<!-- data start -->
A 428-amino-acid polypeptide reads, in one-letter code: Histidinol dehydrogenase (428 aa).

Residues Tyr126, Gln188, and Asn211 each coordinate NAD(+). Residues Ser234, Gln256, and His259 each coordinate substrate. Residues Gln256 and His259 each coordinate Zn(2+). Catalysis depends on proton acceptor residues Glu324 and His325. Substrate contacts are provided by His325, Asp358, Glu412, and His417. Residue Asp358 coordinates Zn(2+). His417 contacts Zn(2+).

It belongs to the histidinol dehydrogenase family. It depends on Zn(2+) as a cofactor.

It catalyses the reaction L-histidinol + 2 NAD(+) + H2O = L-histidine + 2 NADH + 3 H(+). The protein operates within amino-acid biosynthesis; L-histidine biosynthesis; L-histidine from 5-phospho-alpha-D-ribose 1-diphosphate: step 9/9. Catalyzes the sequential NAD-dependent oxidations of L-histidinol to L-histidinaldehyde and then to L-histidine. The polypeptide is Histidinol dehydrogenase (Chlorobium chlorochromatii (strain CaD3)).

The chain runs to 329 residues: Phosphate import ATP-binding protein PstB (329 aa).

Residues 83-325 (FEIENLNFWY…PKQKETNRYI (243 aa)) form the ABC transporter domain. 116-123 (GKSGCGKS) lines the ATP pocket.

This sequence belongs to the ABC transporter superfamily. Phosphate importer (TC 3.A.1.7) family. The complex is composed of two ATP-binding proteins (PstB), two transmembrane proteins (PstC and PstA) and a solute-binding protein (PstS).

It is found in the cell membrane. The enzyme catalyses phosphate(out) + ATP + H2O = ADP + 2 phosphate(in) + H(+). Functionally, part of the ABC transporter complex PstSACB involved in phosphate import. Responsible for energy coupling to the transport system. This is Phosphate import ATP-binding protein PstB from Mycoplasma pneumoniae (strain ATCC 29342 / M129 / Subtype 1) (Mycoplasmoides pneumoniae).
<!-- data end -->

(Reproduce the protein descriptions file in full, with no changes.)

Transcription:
A 428-amino-acid polypeptide reads, in one-letter code: Histidinol dehydrogenase (428 aa).

Residues Tyr126, Gln188, and Asn211 each coordinate NAD(+). Residues Ser234, Gln256, and His259 each coordinate substrate. Residues Gln256 and His259 each coordinate Zn(2+). Catalysis depends on proton acceptor residues Glu324 and His325. Substrate contacts are provided by His325, Asp358, Glu412, and His417. Residue Asp358 coordinates Zn(2+). His417 contacts Zn(2+).

It belongs to the histidinol dehydrogenase family. It depends on Zn(2+) as a cofactor.

It catalyses the reaction L-histidinol + 2 NAD(+) + H2O = L-histidine + 2 NADH + 3 H(+). The protein operates within amino-acid biosynthesis; L-histidine biosynthesis; L-histidine from 5-phospho-alpha-D-ribose 1-diphosphate: step 9/9. Catalyzes the sequential NAD-dependent oxidations of L-histidinol to L-histidinaldehyde and then to L-histidine. The polypeptide is Histidinol dehydrogenase (Chlorobium chlorochromatii (strain CaD3)).

The chain runs to 329 residues: Phosphate import ATP-binding protein PstB (329 aa).

Residues 83-325 (FEIENLNFWY…PKQKETNRYI (243 aa)) form the ABC transporter domain. 116-123 (GKSGCGKS) lines the ATP pocket.

This sequence belongs to the ABC transporter superfamily. Phosphate importer (TC 3.A.1.7) family. The complex is composed of two ATP-binding proteins (PstB), two transmembrane proteins (PstC and PstA) and a solute-binding protein (PstS).

It is found in the cell membrane. The enzyme catalyses phosphate(out) + ATP + H2O = ADP + 2 phosphate(in) + H(+). Functionally, part of the ABC transporter complex PstSACB involved in phosphate import. Responsible for energy coupling to the transport system. This is Phosphate import ATP-binding protein PstB from Mycoplasma pneumoniae (strain ATCC 29342 / M129 / Subtype 1) (Mycoplasmoides pneumoniae).